Another Front In Mideast Conflict: Fishing Rights In The Mediterranean
Down at the Gaza city harbor, a little after dawn, merchants wait with horses and carts and scales to weigh the morning's catch of fish.
But when they come in, the fish are small and few. One man scoops his catch up by the handful, tiny fish slipping through his fingers. Even the cats look hungry.
One of the merchants, Mohammad Belah, tells me that a few years ago, it wasn't like this.
"A fisherman used to bring 100 or 200 boxes in the past, but now if he's lucky he brings 10 or 20 boxes," he says.
He adds that people like him are hardly able to earn a living, and that the problem is the limits Israel places on Gaza's fishermen.
The tiny strip of land lies along the Mediterranean Sea, but Israel's navy enforces a blockade on Gazan boats that over the years has gradually shrunk and now forbids sailing more than 3 nautical miles from shore.
Israel says the blockade is necessary to prevent arms being shipped to Gaza, or attacks being launched on Israel by sea. Palestinian officials say the blockade is illegal.
Now, after a month of conflict in Gaza, Israelis and Palestinians are using a cease-fire to try to thrash out a peace deal in Cairo. One of the issues at stake is fishing rights in the Mediterranean.
Like most people in Gaza, Belah is watching the talks closely. He calls the militant group Hamas "the resistance."
"I support the resistance," he says, "because the resistance wants us to be free and to live like other nations, and I will be sad if they come back from Cairo talks without bringing any solution for us."
The U.N. says that in 2000, when the boats could go 12 miles out, there were 10,000 fishermen in Gaza. Last year, it counted a third of that number and reckons it's because there are far fewer fish to catch in the restricted zone.
I travel down to the harbor at Rafah in the south, and meet Rashad Farhat, head of the fisherman's syndicate there. In a storeroom surrounded by fishing nets, the thickly bearded 60-year-old says he's been part of this fishing community since he was 14 — but it has changed.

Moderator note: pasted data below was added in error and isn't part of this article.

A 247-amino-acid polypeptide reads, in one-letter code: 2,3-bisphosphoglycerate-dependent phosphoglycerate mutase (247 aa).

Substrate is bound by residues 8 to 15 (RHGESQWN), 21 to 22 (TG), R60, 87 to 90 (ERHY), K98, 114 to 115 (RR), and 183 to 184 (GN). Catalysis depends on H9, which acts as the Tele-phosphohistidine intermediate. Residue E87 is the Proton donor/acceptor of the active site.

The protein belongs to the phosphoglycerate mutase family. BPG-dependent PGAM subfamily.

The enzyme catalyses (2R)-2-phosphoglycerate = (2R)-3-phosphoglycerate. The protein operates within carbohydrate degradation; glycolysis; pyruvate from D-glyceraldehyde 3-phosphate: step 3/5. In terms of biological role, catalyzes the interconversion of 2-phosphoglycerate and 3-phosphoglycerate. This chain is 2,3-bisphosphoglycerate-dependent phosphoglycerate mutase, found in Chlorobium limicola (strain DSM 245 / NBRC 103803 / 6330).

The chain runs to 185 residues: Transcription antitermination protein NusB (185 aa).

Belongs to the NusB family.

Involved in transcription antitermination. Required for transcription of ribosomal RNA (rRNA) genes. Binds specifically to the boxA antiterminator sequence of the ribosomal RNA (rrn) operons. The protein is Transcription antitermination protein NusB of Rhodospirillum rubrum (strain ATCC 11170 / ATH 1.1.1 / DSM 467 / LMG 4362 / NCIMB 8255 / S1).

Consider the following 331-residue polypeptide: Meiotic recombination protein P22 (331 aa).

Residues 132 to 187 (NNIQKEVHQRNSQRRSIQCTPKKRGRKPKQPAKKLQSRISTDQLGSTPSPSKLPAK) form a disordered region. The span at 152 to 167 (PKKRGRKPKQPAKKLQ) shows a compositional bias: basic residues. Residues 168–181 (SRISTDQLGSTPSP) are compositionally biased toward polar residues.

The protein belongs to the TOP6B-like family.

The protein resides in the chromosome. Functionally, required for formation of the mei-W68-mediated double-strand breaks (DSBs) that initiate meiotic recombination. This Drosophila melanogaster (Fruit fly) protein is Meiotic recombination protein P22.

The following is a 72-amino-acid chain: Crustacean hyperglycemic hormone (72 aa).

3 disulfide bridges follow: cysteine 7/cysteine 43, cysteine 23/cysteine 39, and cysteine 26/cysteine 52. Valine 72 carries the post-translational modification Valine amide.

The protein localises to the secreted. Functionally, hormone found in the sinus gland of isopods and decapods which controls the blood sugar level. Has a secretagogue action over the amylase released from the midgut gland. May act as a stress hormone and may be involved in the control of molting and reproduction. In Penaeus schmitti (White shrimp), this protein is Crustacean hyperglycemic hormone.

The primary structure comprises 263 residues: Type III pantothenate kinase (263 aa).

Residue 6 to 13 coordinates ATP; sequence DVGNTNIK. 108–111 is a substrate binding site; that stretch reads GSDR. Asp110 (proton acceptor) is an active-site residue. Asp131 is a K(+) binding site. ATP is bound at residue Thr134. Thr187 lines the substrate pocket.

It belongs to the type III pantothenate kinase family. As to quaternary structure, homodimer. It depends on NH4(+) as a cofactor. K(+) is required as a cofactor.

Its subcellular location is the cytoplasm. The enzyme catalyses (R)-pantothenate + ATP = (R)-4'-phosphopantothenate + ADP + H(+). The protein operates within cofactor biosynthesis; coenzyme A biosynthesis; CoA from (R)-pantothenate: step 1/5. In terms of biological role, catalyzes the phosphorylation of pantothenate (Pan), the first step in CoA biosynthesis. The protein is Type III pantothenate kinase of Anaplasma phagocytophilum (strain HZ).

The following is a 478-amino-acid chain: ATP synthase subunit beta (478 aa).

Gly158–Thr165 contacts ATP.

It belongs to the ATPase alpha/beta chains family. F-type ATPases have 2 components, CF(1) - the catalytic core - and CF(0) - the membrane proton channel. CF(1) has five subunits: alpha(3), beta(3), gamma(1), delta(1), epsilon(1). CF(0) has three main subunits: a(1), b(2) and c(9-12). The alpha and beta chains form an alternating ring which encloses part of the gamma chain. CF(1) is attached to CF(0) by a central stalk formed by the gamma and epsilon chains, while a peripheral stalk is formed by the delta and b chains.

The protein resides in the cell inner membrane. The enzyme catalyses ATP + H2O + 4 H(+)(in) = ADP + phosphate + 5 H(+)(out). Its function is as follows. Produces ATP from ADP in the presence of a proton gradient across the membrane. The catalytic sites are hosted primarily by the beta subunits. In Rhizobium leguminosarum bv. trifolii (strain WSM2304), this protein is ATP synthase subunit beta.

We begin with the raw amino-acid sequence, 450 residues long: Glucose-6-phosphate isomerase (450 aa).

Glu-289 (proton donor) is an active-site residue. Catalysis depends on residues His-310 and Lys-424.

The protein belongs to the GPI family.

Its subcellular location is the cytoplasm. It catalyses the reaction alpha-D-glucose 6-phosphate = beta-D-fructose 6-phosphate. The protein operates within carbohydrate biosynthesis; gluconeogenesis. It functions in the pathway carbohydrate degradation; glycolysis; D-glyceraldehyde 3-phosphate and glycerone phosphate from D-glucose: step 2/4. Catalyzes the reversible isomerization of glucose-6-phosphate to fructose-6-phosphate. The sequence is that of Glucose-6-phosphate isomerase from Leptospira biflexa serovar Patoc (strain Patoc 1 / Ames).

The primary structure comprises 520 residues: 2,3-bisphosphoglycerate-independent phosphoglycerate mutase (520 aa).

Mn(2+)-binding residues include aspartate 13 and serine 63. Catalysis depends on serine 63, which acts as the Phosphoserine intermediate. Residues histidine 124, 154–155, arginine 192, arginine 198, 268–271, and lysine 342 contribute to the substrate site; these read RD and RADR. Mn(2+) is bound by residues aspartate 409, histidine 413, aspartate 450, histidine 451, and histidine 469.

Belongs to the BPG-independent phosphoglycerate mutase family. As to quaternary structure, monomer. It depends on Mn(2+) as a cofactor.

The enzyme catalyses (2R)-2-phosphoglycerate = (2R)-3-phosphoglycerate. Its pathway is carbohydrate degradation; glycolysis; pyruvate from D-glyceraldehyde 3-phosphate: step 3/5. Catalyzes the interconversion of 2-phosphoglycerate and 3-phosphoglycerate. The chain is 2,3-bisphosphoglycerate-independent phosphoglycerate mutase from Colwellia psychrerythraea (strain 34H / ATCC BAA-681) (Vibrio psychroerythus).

"Some quit, and some are now agricultural workers, but they don't make money; it's like 5 shekels [about $2] an hour," he says.
Farhat says the fishermen are so desperate that they fish during the summer months when they should let the small fish grow, and this overfishing is depleting stocks.
Some analysts, like Mouin Rabbani from the Institute for Palestine Studies, think there is a movement for the sea — and land — blockades of Gaza to end.
"There seems to be a growing realization internationally, including among Israel's key allies in the U.S. and in Europe, that the status quo of basically Gaza being sealed off from the outside world is untenable," he says.
But the talks in Cairo have been going on almost two weeks, and both sides speak of wide gaps in positions. In one month of conflict, Israel lost 64 soldiers, and says it must maintain security measures.
Down on the Rafah beach, Khalil Najjar, a fisherman, is mending his nets. He says at the moment, the Israeli military actually enforces a 500-meter boundary, and has fired warning shots near fishing boats. I ask: What if the peace talks end up with nothing for the fishermen?
"Then the war should continue," he says. "So what? I don't mind if another 2,000 or 3,000 people die. We need our rights."